The propaganda battle

In any war, truth is usually the first casualty as information and misinformation, news and fake news, battle it out for our attention. But at the same time, accurate information on the battlefield is essential in any fight whether it be against human or viral opposition.

Around a week ago, just as we are beginning to make sense of the UK numbers of deaths, one of the daily talking heads (I think it was Sir Patrick Vallance on this occasion) let slip that the daily numbers were relatively inaccurate since there was no time limit on reporting by individual hospitals. In other words Hospital A, up-to-date with its paperwork, might be reporting casualties from the previous 24 hours whereas Hospital B, overwhelmed with workload, might only catch up once a week. Sir Patrick counselled against reading too much into the daily figures because of this.

This makes me angry. Much of the government’s decision-making on when/if to lift the lockdown is based on the much vaunted “flattening of the curve”. If, by their own admission, these numbers cannot be relied upon, how do they expect to make a decision with any accuracy. If the numbers are meaningless, why publish them?

As if this wasn’t bad enough, the government went on to say, a couple of days later, that of course the numbers were an underestimate of mortality since they only reflected deaths in hospital and not those outside. There were no figures for these.

So in other words the data that is published is an inaccurate record of total mortality since it only reflects death in one particular context. And that data itself is inaccurate. We are publishing data that we know to be inaccurate and only partial.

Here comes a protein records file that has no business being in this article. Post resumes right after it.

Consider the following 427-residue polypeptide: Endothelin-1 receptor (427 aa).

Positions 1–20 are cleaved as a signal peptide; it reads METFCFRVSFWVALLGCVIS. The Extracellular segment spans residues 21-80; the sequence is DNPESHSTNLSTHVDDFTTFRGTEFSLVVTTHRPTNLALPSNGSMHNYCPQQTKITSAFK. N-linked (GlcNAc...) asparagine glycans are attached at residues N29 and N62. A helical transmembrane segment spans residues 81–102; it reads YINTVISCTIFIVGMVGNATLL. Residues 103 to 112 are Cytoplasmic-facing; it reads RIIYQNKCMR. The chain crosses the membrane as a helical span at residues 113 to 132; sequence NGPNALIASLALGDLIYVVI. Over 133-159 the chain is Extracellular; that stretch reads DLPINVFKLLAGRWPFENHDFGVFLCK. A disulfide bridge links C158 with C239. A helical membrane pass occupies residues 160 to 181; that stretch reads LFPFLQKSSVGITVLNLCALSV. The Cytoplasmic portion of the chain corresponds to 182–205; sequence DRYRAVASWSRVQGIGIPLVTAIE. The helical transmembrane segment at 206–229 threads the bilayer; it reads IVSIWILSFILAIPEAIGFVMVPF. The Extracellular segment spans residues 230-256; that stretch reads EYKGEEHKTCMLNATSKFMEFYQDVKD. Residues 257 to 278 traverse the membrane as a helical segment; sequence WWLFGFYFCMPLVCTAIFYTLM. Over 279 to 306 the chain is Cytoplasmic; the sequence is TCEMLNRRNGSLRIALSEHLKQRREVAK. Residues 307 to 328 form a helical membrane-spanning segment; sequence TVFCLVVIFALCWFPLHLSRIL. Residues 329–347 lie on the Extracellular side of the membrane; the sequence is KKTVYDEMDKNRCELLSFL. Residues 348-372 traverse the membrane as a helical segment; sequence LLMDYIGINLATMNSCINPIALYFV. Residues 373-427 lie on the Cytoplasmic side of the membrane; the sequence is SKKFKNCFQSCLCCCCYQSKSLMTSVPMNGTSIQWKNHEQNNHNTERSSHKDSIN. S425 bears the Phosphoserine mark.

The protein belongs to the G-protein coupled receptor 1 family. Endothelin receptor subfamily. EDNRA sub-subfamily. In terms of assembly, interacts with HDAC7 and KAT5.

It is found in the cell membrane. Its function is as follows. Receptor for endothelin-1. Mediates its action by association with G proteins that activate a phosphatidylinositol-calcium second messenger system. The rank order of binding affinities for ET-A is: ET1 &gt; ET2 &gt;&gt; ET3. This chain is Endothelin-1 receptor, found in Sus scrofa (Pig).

Well why are we bothering?

No, seriously, why are we bothering? Publishing misleading data is a brilliant way of alienating all the people who have self isolated over the last several weeks and who fervently believe that their privations will be reflected in that flattening of the curve. In other words, pretty much everybody. 15,000 deaths. But it could be 10,000. Or maybe 20,000. Who knows.

And then, guess what?

In the last couple of days comes the admission that deaths in care homes have not been recorded at all. The National Care Foundation estimates that some 4000 deaths in care homes have gone unrecorded. And of course care homes are not hospitals, so the data is unrecorded.

I just throw my hands up in despair when I read this kind of information. The truth is that we have no idea how many coronavirus -related deaths there are in the UK. It could be 10,000. It could be double that. But how on earth are we meant to put together any kind of rational strategy to deal with the illness or timeframe to manage the social dimensions without accurate information.

And that’s just the mortality statistics. Don’t get me started on the issue of testing where we are lamentably slow and unfocused. Are we testing the frontline workers to ensure that they are safe and cared for? Are we testing the population of the country to get an idea of overall virus prevalence? Are we testing for antigens or antibodies? What exactly are we doing? Apart from nothing that is.

I’ve said it before and I’ll say it again because the analogy serves us well. This is a war. In any war you need accurate intelligence on your enemy. That intelligence, on strengths, weaknesses, numbers and disposition is essential to the development of any strategy for attack. Without intelligence we are fighting blind. And we cannot even work out if we are winning or not. Hard to believe but we are losing the propaganda war to some miserable little strand of RNA.

Can somebody go and dig Boris out of Chequers and remind him that there is a war on.